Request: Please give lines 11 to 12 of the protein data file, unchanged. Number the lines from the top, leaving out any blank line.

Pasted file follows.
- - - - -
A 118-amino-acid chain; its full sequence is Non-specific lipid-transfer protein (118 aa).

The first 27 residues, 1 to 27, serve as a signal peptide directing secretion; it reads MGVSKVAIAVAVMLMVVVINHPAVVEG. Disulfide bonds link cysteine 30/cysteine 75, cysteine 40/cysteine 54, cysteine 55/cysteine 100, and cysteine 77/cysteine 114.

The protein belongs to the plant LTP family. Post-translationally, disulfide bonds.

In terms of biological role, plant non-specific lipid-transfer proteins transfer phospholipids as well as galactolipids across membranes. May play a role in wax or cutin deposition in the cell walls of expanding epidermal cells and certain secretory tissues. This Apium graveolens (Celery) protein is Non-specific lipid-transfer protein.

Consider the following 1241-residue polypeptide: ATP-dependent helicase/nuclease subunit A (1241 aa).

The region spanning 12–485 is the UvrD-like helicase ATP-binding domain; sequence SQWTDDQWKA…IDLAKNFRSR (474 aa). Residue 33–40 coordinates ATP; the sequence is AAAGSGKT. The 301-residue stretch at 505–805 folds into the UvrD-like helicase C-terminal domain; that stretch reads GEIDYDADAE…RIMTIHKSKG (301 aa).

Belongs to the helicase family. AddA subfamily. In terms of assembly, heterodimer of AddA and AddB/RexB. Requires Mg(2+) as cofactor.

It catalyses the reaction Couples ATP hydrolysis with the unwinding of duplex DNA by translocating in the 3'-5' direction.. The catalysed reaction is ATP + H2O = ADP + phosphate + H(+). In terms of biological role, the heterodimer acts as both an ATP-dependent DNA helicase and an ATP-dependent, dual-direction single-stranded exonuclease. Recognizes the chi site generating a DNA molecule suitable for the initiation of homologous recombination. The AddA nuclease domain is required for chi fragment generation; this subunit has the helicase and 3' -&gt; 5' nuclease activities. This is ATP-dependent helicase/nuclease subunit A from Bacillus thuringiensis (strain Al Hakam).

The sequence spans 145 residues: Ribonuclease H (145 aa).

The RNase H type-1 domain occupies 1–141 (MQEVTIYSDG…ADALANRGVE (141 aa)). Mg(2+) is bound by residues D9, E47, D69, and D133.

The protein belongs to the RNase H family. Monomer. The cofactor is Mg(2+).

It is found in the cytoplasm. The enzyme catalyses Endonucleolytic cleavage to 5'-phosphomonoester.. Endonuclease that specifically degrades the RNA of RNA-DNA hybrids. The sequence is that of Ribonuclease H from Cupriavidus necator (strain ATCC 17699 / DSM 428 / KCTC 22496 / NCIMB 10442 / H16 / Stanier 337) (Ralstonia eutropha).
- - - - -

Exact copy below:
The protein belongs to the RNase H family. Monomer. The cofactor is Mg(2+).

It is found in the cytoplasm. The enzyme catalyses Endonucleolytic cleavage to 5'-phosphomonoester.. Endonuclease that specifically degrades the RNA of RNA-DNA hybrids. The sequence is that of Ribonuclease H from Cupriavidus necator (strain ATCC 17699 / DSM 428 / KCTC 22496 / NCIMB 10442 / H16 / Stanier 337) (Ralstonia eutropha).